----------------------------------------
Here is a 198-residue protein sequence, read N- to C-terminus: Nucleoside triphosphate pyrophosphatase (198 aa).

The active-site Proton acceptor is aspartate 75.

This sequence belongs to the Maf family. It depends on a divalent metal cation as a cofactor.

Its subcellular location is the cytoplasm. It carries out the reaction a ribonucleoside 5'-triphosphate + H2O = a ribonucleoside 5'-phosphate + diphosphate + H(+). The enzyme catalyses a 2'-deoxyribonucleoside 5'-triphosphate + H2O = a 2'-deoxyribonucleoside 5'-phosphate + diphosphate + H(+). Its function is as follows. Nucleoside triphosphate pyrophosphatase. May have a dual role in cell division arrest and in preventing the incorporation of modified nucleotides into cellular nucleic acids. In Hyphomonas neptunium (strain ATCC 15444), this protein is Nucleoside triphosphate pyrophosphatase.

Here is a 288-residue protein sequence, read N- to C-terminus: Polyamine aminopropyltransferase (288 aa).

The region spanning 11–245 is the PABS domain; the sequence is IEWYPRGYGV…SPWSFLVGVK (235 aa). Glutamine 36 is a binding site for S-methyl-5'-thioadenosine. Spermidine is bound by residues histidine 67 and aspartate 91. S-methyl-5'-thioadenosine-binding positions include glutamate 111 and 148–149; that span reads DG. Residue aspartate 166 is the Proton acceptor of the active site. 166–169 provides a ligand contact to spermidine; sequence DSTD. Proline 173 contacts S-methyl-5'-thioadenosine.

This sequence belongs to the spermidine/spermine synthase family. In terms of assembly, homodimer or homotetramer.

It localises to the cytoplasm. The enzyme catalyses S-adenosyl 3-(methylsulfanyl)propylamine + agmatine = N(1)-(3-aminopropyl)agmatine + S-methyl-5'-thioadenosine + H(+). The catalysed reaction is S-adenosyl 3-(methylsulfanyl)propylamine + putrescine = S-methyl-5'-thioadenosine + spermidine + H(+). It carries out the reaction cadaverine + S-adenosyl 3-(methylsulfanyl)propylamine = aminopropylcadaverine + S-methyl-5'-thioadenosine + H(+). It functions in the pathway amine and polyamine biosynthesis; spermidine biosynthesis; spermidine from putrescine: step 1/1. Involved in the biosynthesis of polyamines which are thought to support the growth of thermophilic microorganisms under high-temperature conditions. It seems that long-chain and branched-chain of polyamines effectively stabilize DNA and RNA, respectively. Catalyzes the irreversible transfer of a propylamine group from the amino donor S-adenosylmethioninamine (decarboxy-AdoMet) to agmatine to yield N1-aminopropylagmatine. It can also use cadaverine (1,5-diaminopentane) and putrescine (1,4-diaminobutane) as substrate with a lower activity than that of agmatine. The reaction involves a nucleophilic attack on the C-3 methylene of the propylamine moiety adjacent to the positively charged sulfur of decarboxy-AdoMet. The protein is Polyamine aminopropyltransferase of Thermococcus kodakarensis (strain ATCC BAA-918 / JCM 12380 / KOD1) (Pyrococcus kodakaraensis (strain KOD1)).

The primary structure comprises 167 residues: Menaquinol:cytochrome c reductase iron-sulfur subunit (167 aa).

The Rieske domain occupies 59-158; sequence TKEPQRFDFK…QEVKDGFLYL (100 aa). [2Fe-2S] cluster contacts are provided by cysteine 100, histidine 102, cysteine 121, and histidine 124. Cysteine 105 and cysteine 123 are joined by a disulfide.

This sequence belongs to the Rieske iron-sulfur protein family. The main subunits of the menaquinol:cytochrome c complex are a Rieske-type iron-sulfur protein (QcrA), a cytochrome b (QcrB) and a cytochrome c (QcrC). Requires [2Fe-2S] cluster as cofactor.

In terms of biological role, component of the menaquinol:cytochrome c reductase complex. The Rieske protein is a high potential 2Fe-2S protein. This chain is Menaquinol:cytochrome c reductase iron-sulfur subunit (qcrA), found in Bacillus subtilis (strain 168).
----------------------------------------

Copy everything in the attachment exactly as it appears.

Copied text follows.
Here is a 198-residue protein sequence, read N- to C-terminus: Nucleoside triphosphate pyrophosphatase (198 aa).

The active-site Proton acceptor is aspartate 75.

This sequence belongs to the Maf family. It depends on a divalent metal cation as a cofactor.

Its subcellular location is the cytoplasm. It carries out the reaction a ribonucleoside 5'-triphosphate + H2O = a ribonucleoside 5'-phosphate + diphosphate + H(+). The enzyme catalyses a 2'-deoxyribonucleoside 5'-triphosphate + H2O = a 2'-deoxyribonucleoside 5'-phosphate + diphosphate + H(+). Its function is as follows. Nucleoside triphosphate pyrophosphatase. May have a dual role in cell division arrest and in preventing the incorporation of modified nucleotides into cellular nucleic acids. In Hyphomonas neptunium (strain ATCC 15444), this protein is Nucleoside triphosphate pyrophosphatase.

Here is a 288-residue protein sequence, read N- to C-terminus: Polyamine aminopropyltransferase (288 aa).

The region spanning 11–245 is the PABS domain; the sequence is IEWYPRGYGV…SPWSFLVGVK (235 aa). Glutamine 36 is a binding site for S-methyl-5'-thioadenosine. Spermidine is bound by residues histidine 67 and aspartate 91. S-methyl-5'-thioadenosine-binding positions include glutamate 111 and 148–149; that span reads DG. Residue aspartate 166 is the Proton acceptor of the active site. 166–169 provides a ligand contact to spermidine; sequence DSTD. Proline 173 contacts S-methyl-5'-thioadenosine.

This sequence belongs to the spermidine/spermine synthase family. In terms of assembly, homodimer or homotetramer.

It localises to the cytoplasm. The enzyme catalyses S-adenosyl 3-(methylsulfanyl)propylamine + agmatine = N(1)-(3-aminopropyl)agmatine + S-methyl-5'-thioadenosine + H(+). The catalysed reaction is S-adenosyl 3-(methylsulfanyl)propylamine + putrescine = S-methyl-5'-thioadenosine + spermidine + H(+). It carries out the reaction cadaverine + S-adenosyl 3-(methylsulfanyl)propylamine = aminopropylcadaverine + S-methyl-5'-thioadenosine + H(+). It functions in the pathway amine and polyamine biosynthesis; spermidine biosynthesis; spermidine from putrescine: step 1/1. Involved in the biosynthesis of polyamines which are thought to support the growth of thermophilic microorganisms under high-temperature conditions. It seems that long-chain and branched-chain of polyamines effectively stabilize DNA and RNA, respectively. Catalyzes the irreversible transfer of a propylamine group from the amino donor S-adenosylmethioninamine (decarboxy-AdoMet) to agmatine to yield N1-aminopropylagmatine. It can also use cadaverine (1,5-diaminopentane) and putrescine (1,4-diaminobutane) as substrate with a lower activity than that of agmatine. The reaction involves a nucleophilic attack on the C-3 methylene of the propylamine moiety adjacent to the positively charged sulfur of decarboxy-AdoMet. The protein is Polyamine aminopropyltransferase of Thermococcus kodakarensis (strain ATCC BAA-918 / JCM 12380 / KOD1) (Pyrococcus kodakaraensis (strain KOD1)).

The primary structure comprises 167 residues: Menaquinol:cytochrome c reductase iron-sulfur subunit (167 aa).

The Rieske domain occupies 59-158; sequence TKEPQRFDFK…QEVKDGFLYL (100 aa). [2Fe-2S] cluster contacts are provided by cysteine 100, histidine 102, cysteine 121, and histidine 124. Cysteine 105 and cysteine 123 are joined by a disulfide.

This sequence belongs to the Rieske iron-sulfur protein family. The main subunits of the menaquinol:cytochrome c complex are a Rieske-type iron-sulfur protein (QcrA), a cytochrome b (QcrB) and a cytochrome c (QcrC). Requires [2Fe-2S] cluster as cofactor.

In terms of biological role, component of the menaquinol:cytochrome c reductase complex. The Rieske protein is a high potential 2Fe-2S protein. This chain is Menaquinol:cytochrome c reductase iron-sulfur subunit (qcrA), found in Bacillus subtilis (strain 168).